A victim-centered approach to justice? Victim satisfaction effects on third-party punishments

Gromet, Dena M., Okimoto, Tyler G., Wenzel, Michael and Darley, John (2012) A victim-centered approach to justice? Victim satisfaction effects on third-party punishments. Law and Human Behavior, 36 5: 375-389. doi:10.1037/h0093922


Author Gromet, Dena M.
Okimoto, Tyler G.
Wenzel, Michael
Darley, John
Title A victim-centered approach to justice? Victim satisfaction effects on third-party punishments
Journal name Law and Human Behavior   Check publisher's open access policy
ISSN 1573-661X
0147-7307
Publication date 2012-10
Sub-type Article (original research)
DOI 10.1037/h0093922
Volume 36
Issue 5
Start page 375
End page 389
Total pages 15
Place of publication New York, United States
Publisher Springer
Collection year 2013
Language eng
Abstract Three studies investigated whether victims' satisfaction with a restorative justice process influenced third-party assignments of punishment. Participants evaluated criminal offenses and victims' reactions to an initial restorative justice conference, and were later asked to indicate their support for additional punishment of the offender. Across the three studies, we found that victim satisfaction (relative to dissatisfaction) attenuates people's desire to seek offender punishment, regardless of offense severity (Study 2) or conflicting reports from a third-party observer (Study 3). This relationship was explained by the informational value of victim satisfaction: Participants inferred that victims felt closure and that offenders experienced value reform, both of which elevated participants' satisfaction with the restorative justice outcome. The informational value communicated by victim satisfaction, and its criminal justice implications, are discussed.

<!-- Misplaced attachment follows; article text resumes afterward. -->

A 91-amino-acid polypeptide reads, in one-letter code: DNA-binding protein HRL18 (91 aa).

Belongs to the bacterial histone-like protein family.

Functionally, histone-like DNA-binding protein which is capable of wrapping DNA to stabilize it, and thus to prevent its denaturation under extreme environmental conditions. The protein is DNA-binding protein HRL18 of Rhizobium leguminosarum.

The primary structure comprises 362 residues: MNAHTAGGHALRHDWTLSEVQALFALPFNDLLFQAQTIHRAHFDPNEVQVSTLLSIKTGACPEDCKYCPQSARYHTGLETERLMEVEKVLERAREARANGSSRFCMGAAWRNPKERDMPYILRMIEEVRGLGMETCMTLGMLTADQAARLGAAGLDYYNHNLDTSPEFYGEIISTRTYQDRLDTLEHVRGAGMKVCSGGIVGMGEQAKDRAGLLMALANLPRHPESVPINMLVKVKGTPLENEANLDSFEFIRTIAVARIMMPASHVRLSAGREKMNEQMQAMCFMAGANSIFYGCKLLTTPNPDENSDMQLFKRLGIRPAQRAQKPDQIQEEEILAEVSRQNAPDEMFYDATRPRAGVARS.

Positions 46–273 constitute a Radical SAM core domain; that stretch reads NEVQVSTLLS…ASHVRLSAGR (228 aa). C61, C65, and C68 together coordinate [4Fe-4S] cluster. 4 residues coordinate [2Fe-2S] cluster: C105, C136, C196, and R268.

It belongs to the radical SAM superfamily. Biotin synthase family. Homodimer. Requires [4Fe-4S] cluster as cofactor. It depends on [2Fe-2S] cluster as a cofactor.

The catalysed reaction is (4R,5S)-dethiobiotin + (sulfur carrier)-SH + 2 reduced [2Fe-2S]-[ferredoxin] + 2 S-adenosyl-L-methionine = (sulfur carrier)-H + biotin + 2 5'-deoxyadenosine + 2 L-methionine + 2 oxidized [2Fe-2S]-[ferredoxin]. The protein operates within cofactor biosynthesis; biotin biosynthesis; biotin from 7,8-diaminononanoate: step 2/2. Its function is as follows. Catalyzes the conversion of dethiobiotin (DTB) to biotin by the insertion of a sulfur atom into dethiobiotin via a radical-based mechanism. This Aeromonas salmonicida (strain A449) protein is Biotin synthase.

Keyword Punishment
Restorative justice
Third party justice concerns
Victim satisfaction
Q-Index Code C1
Q-Index Status Confirmed Code
Institutional Status UQ

Document type: Journal Article
Sub-type: Article (original research)
Collections: Official 2013 Collection
UQ Business School Publications
 
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Citation counts: TR Web of Science Citation Count  Cited 9 times in Thomson Reuters Web of Science Article | Citations
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Created: Wed, 24 Oct 2012, 12:22:15 EST by Dr. Tyler G. Okimoto on behalf of UQ Business School